In in-flight fire is most pilots greatest fear, surpassing even a mid-air collision. Although relatively rare, the unique combination of combustible materials and ignition sources available in the typical personal airplane means an in-flight fire must be dealt with quickly and decisively. Doing so usually means disabling systems to deprive the fire of its fuel or ignition sources and employing a fire extinguisher to smother it. A quick landing, even if off-airport, may be necessary.
There are lots of extinguishers on the market, products both designed for aviation use and those marketed as “all-purpose” units. How do they differ? And-most important-how do they work on the materials found in a typical aircraft fire? To find out, we gathered up current examples of aviation-specific and all-purpose
extinguishers, lit a few fires and evaluated the results.
All the extinguishers we tested thwarted our efforts at arson. But we were surprised at how quickly we used up extinguishing agent. and the premium we had to pay for an extinguisher designed for the cockpit. We also discovered, however, that there are real differences between household, automotive and aviation-grade extinguishers.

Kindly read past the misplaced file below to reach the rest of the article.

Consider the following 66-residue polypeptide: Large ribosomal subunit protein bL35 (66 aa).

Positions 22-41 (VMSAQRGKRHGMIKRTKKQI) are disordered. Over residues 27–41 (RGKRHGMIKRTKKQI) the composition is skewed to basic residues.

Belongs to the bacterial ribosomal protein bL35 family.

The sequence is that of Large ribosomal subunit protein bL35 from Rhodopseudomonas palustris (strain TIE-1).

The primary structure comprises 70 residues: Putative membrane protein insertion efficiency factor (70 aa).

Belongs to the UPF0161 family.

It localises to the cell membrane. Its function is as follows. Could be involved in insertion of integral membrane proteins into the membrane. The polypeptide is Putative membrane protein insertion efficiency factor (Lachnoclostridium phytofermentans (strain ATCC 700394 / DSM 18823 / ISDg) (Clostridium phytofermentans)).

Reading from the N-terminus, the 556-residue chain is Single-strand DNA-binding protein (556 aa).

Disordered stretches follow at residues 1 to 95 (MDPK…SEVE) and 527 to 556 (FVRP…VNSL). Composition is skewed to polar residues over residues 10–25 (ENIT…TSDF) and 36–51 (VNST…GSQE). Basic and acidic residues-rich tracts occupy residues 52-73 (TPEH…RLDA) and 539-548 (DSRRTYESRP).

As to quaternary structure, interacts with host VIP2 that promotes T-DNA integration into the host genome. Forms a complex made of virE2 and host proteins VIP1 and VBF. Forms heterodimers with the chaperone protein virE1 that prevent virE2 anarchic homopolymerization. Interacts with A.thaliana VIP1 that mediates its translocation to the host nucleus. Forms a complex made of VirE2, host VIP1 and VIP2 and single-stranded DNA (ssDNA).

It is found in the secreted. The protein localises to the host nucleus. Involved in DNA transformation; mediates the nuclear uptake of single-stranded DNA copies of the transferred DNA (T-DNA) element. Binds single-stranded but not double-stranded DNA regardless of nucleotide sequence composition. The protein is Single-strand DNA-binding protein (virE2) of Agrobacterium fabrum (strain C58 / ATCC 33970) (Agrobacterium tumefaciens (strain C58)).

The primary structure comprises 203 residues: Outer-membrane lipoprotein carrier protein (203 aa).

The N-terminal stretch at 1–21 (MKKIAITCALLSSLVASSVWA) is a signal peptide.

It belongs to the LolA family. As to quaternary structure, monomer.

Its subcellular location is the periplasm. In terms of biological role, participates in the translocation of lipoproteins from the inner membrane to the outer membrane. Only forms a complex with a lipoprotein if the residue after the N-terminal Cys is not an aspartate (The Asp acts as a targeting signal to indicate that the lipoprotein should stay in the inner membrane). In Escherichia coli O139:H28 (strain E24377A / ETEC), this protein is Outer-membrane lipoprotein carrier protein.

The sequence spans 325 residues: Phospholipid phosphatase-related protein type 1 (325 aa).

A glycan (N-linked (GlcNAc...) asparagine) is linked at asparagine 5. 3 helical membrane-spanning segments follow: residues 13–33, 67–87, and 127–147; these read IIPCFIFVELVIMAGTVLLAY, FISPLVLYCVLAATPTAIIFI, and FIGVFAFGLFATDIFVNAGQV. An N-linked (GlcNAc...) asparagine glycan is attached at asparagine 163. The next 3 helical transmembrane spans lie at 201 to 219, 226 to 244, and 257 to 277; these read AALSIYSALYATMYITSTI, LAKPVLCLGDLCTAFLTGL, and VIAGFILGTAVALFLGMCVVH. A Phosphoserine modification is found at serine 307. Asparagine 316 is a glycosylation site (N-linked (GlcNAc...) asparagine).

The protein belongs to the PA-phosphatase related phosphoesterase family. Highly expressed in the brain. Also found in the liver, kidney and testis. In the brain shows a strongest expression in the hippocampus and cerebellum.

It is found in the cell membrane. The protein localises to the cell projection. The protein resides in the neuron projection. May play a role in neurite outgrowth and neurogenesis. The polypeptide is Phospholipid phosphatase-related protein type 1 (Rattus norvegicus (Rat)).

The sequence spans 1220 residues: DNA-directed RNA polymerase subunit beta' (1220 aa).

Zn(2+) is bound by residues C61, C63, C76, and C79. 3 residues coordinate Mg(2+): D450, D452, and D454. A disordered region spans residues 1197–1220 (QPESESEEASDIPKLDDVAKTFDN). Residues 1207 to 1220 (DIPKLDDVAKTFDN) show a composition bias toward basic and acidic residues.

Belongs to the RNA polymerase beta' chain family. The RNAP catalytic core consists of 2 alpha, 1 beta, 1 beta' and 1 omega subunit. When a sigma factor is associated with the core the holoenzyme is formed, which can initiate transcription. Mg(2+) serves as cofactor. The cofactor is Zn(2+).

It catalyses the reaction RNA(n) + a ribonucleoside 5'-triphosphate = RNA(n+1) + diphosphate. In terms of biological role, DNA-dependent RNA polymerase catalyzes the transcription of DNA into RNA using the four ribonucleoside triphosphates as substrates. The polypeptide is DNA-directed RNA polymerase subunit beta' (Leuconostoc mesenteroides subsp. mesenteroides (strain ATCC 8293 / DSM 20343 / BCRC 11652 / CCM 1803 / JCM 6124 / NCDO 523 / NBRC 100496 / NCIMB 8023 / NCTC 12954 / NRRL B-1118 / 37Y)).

Three things must exist for any fire to start: An ignition source, fuel (for the fire, not 100LL) and oxygen. These three items make the “fire triangle.” Remove any one of them and the fire either doesnt start or is extinguished. Our cockpits feature an abundance of materials capable of sustaining a fire. Carpeting, insulation, upholstery and paper charts are present in almost every airplane.
Since fuel lines often run through our cabin-routed through the fuel selector, flowing via a capillary line to a fuel pressure gauge, running down an A-post from the wing tanks-theres another, much more combustible material nearby to get things burning. Our little experiment in pyromania demonstrated that when you combine even burn-tested fabric with some 100LL, an ignition source and the air flowing around and through an airborne airplane, youve got a problem.